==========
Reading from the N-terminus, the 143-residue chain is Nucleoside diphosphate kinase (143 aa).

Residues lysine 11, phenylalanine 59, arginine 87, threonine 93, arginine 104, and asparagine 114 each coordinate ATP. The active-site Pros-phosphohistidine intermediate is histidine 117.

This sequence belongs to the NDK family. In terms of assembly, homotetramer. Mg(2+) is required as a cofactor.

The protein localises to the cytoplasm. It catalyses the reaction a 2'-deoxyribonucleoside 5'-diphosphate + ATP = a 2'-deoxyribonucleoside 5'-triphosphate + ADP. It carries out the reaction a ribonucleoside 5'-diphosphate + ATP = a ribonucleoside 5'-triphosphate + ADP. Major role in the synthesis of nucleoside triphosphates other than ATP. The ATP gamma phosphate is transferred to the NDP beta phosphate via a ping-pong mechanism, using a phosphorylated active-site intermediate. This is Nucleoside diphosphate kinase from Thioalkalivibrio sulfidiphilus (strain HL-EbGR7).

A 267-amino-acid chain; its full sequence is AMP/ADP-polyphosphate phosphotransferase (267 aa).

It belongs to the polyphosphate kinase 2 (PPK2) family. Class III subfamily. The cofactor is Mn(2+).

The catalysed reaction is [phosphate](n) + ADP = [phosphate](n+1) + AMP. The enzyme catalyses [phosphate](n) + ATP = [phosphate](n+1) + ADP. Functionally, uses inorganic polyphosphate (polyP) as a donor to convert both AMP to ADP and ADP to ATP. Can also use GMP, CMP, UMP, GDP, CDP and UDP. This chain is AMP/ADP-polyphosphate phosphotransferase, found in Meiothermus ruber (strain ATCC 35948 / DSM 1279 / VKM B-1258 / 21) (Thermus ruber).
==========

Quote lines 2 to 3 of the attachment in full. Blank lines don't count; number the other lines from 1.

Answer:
Residues lysine 11, phenylalanine 59, arginine 87, threonine 93, arginine 104, and asparagine 114 each coordinate ATP. The active-site Pros-phosphohistidine intermediate is histidine 117.

This sequence belongs to the NDK family. In terms of assembly, homotetramer. Mg(2+) is required as a cofactor.